Section: Overall Objectives
Scientific methodology
It is worth noting that working on these new architectures can be tackled from different perspectives, e.g. data management, protocol design, middleware, algorithmic design... Our main objective in Maracas is to address this problem from a communication theory perspective. Our background in communication theory includes information theory, estimation theory, learning and signal processing. Our strategy relies on three fundamental and complementary research axes:

Mathematical modeling: information theory is a powerful framework suitable to evaluate the limits of complex systems and relies on probability theory. We will explore new bounds for complex networks (multiobjective optimization, large scale, complex channels,...) in association with other tools (stochastic geometry, queuing theory, learning,...)

Algorithmic design: a number of theoretical results obtained in communication theory, despite their high potential are still far from a practical use. We will thus work on exploiting new algorithmic techniques. Back and forth efforts between theory and practice is necessary to identify the most promising opportunities. The key elements are related to the exploitation of feedbacks, signaling and decentralized decisions. Machine learning algorithms will be explored.

Experimentation and crosslayer approach: theoretical results and simulation are not enough to provide proofs of concept. We will continue to put efforts on experimental works either on our own (e.g. FIT/CorteXlab and SILECS) or in collaboration with industries (Nokia, Orange, Thalès,...) and other research groups.
While our expertise is mostly related to the optimization of wireless networks from a communication perspective, the project of Maracas is to broaden our scope in the context of Computing Networks, where a challenging issue is to optimize jointly architectures and applications, and to break the classical network/data processing separation. This will drive us to change our initial positioning and to really think in terms of informationcentric networks following, e.g. [60], [58], [66].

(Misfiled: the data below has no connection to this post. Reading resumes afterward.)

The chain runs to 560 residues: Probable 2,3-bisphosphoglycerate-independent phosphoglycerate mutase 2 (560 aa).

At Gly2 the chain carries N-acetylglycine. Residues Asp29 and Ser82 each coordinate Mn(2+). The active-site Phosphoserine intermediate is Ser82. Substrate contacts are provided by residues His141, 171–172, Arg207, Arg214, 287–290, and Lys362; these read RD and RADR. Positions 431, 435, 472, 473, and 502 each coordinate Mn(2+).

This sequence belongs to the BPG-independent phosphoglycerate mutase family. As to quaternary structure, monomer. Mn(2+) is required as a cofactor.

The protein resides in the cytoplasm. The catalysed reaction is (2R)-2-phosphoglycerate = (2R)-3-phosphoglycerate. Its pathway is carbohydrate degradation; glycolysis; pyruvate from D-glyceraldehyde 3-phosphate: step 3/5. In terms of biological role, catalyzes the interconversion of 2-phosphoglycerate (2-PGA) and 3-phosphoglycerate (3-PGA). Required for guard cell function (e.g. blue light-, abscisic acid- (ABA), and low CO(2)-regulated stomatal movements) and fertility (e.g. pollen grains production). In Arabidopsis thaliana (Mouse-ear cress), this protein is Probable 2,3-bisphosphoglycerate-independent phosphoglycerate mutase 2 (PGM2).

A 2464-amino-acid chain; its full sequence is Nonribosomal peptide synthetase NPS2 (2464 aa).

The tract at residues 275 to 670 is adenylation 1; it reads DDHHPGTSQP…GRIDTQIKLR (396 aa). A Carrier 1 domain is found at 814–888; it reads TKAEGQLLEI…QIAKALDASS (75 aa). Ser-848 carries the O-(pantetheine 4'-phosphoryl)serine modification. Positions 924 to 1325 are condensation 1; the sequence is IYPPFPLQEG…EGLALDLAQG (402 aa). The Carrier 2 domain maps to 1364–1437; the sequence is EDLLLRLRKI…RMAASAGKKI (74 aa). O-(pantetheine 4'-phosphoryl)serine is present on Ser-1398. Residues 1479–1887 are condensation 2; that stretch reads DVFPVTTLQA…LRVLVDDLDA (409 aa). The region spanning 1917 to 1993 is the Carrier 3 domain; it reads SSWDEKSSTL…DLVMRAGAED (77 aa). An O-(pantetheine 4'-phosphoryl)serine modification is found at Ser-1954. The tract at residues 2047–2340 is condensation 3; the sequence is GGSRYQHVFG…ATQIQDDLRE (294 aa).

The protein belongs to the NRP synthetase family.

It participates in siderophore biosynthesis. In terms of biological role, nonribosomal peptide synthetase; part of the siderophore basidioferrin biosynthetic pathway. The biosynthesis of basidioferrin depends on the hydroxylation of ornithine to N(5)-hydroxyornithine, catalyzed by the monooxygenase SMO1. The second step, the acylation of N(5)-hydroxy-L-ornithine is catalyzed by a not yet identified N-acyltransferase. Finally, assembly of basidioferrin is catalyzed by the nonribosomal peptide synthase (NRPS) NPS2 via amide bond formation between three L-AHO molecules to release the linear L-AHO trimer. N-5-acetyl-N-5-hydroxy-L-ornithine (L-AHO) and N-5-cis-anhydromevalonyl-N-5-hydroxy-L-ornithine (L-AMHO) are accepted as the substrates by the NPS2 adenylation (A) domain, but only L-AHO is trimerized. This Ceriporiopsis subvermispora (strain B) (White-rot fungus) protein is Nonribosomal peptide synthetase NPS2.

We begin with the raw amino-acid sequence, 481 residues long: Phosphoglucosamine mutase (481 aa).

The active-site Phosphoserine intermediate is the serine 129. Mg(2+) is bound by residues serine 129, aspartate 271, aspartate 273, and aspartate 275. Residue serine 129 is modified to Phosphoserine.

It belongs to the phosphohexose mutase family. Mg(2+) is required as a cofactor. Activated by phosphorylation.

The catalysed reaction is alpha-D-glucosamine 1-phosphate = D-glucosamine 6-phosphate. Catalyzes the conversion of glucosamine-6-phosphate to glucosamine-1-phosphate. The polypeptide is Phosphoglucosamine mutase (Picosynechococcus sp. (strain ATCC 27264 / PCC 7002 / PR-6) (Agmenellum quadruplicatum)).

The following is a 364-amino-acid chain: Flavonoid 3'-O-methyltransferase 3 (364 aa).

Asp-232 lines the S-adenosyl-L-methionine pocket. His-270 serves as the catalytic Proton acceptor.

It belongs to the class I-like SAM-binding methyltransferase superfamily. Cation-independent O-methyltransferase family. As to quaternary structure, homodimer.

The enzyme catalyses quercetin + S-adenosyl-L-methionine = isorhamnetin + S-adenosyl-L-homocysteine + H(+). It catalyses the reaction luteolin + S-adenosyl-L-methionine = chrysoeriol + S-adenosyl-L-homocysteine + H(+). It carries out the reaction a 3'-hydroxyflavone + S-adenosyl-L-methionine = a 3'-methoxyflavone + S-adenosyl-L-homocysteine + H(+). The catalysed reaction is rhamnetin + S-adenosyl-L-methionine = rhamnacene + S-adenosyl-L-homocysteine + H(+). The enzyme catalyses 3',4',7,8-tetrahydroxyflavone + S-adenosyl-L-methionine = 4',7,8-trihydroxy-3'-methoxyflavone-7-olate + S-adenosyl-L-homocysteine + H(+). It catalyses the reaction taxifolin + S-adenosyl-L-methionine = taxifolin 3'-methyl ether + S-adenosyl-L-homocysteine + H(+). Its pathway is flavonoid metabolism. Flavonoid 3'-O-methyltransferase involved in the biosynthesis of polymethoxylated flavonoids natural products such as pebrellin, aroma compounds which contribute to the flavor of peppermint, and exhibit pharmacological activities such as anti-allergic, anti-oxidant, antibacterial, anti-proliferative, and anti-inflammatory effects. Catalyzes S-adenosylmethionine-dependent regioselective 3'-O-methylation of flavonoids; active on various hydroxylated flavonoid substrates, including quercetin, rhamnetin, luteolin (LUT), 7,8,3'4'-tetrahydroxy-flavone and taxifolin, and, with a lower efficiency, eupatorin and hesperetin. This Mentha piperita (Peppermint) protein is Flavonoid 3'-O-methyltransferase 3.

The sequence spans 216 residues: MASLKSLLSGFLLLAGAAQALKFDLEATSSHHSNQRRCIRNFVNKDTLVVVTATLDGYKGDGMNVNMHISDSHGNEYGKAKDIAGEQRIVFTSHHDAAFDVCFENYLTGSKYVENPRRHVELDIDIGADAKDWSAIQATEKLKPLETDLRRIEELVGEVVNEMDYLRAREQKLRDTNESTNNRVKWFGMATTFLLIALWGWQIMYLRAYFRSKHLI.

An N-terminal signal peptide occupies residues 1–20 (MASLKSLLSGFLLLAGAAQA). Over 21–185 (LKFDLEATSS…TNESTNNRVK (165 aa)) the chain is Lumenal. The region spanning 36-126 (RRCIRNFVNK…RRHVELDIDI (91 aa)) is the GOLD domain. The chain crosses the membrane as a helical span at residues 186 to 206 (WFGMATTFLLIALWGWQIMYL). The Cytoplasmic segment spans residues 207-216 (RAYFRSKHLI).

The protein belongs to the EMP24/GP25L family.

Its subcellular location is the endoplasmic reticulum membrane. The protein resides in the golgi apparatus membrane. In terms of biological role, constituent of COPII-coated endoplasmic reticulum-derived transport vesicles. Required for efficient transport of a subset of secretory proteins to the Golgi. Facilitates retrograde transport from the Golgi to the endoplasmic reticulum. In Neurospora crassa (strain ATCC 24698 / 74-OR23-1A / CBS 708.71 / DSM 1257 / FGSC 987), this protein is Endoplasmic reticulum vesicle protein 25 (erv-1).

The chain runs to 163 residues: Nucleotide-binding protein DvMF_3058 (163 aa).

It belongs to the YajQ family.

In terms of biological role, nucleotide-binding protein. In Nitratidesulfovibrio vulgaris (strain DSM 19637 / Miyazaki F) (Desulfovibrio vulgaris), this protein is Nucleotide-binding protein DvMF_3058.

To summarize, Computing Networks can be described as highly distributed and dynamic systems, where information streams consist in a huge number of transient data flows from a huge number of nodes (sensors, routers, actuators, etc...) with computing capabilities at the nodes. These Computing Networks are nothing but the invisible nonetheless necessary skeleton of cloud and fogcomputing based services.
Our research strategy is to describe these Computing Networks as complex large scale systems in an information theory framework, but in association with other tools, such as stochastic geometry, stochastic network calculus, game theory [19] or machine learning.
The multiuser communication capability is a central feature, to be tackled in association with other concepts and to assess a large variety of constraints related to the data (storage, secrecy,...) or related to the network (energy, selfhealing,...).
The information theory literature or more generally the communication theory literature is rich of appealing techniques dedicated to efficient multiuser communications: e.g. physical layer network coding, amplifyandforward, fullduplexing, coded caching at the edge, superposition coding. But despite their promising performance, none of these technologies play a central role in current protocols. The reasons are twofold : i) these techniques are usually studied in an oversimplified theoretical framework which neglect many practical aspects (feedback, quantization,...), and that is not able to tackle large scale networks and ii) the proposed algorithms are of a high complexity and are not compatible with the classical multilayer network architecture.
Maracas addresses these questions, leveraging on its past outstanding experience from wireless network design.
The aim of Maracas is to push from theory to practice a fully crosslayer design of Computing Networks , based on multiuser communication principles relying mostly on information theory, signal processing, estimation theory, game theory and optimization. We refer to all these tools under the umbrella of communication theory .
As such, Maracas project goes much beyond wireless networks. The Computing Networks paradigm applies to a wide variety or architectures including wired networks, smart grids, nanotechnology based networks. One Maracas research axis will be devoted to the identification of new research topics or scenarios where our algorithms and mathematical models could be useful.